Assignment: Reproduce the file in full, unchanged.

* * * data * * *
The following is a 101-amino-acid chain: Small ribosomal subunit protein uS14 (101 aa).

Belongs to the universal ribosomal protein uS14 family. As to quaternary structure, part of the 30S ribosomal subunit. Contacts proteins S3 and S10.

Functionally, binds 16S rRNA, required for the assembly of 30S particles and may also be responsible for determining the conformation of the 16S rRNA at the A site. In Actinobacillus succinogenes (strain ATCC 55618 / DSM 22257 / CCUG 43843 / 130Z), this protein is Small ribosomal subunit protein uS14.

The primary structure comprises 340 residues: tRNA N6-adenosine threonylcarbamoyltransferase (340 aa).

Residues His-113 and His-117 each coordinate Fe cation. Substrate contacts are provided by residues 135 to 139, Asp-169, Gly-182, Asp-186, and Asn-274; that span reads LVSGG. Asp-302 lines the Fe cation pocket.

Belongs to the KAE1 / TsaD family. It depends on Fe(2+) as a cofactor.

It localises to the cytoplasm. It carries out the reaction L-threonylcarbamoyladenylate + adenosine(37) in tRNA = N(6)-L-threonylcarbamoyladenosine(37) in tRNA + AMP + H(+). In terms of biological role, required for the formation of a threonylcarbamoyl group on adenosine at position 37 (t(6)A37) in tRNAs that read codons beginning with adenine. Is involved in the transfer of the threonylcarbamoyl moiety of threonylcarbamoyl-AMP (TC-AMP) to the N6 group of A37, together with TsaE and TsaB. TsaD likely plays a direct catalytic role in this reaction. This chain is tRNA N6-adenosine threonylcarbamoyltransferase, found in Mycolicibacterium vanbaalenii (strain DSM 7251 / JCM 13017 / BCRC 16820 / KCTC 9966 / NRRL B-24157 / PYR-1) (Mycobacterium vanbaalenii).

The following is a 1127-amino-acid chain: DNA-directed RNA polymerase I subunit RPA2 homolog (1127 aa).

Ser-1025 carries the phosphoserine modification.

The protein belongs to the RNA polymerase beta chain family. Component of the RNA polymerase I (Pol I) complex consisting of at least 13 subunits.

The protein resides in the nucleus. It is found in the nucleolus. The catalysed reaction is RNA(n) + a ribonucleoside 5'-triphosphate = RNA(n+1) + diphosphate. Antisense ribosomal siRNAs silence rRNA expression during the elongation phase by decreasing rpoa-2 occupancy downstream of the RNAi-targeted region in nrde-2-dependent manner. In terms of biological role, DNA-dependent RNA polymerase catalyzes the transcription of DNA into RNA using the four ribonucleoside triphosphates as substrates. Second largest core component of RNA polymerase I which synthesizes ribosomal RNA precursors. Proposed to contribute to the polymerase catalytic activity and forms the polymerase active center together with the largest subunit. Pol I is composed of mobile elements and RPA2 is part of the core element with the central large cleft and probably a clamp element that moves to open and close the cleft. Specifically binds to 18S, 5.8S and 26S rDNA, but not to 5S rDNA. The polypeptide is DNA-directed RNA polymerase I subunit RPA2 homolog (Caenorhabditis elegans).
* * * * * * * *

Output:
The following is a 101-amino-acid chain: Small ribosomal subunit protein uS14 (101 aa).

Belongs to the universal ribosomal protein uS14 family. As to quaternary structure, part of the 30S ribosomal subunit. Contacts proteins S3 and S10.

Functionally, binds 16S rRNA, required for the assembly of 30S particles and may also be responsible for determining the conformation of the 16S rRNA at the A site. In Actinobacillus succinogenes (strain ATCC 55618 / DSM 22257 / CCUG 43843 / 130Z), this protein is Small ribosomal subunit protein uS14.

The primary structure comprises 340 residues: tRNA N6-adenosine threonylcarbamoyltransferase (340 aa).

Residues His-113 and His-117 each coordinate Fe cation. Substrate contacts are provided by residues 135 to 139, Asp-169, Gly-182, Asp-186, and Asn-274; that span reads LVSGG. Asp-302 lines the Fe cation pocket.

Belongs to the KAE1 / TsaD family. It depends on Fe(2+) as a cofactor.

It localises to the cytoplasm. It carries out the reaction L-threonylcarbamoyladenylate + adenosine(37) in tRNA = N(6)-L-threonylcarbamoyladenosine(37) in tRNA + AMP + H(+). In terms of biological role, required for the formation of a threonylcarbamoyl group on adenosine at position 37 (t(6)A37) in tRNAs that read codons beginning with adenine. Is involved in the transfer of the threonylcarbamoyl moiety of threonylcarbamoyl-AMP (TC-AMP) to the N6 group of A37, together with TsaE and TsaB. TsaD likely plays a direct catalytic role in this reaction. This chain is tRNA N6-adenosine threonylcarbamoyltransferase, found in Mycolicibacterium vanbaalenii (strain DSM 7251 / JCM 13017 / BCRC 16820 / KCTC 9966 / NRRL B-24157 / PYR-1) (Mycobacterium vanbaalenii).

The following is a 1127-amino-acid chain: DNA-directed RNA polymerase I subunit RPA2 homolog (1127 aa).

Ser-1025 carries the phosphoserine modification.

The protein belongs to the RNA polymerase beta chain family. Component of the RNA polymerase I (Pol I) complex consisting of at least 13 subunits.

The protein resides in the nucleus. It is found in the nucleolus. The catalysed reaction is RNA(n) + a ribonucleoside 5'-triphosphate = RNA(n+1) + diphosphate. Antisense ribosomal siRNAs silence rRNA expression during the elongation phase by decreasing rpoa-2 occupancy downstream of the RNAi-targeted region in nrde-2-dependent manner. In terms of biological role, DNA-dependent RNA polymerase catalyzes the transcription of DNA into RNA using the four ribonucleoside triphosphates as substrates. Second largest core component of RNA polymerase I which synthesizes ribosomal RNA precursors. Proposed to contribute to the polymerase catalytic activity and forms the polymerase active center together with the largest subunit. Pol I is composed of mobile elements and RPA2 is part of the core element with the central large cleft and probably a clamp element that moves to open and close the cleft. Specifically binds to 18S, 5.8S and 26S rDNA, but not to 5S rDNA. The polypeptide is DNA-directed RNA polymerase I subunit RPA2 homolog (Caenorhabditis elegans).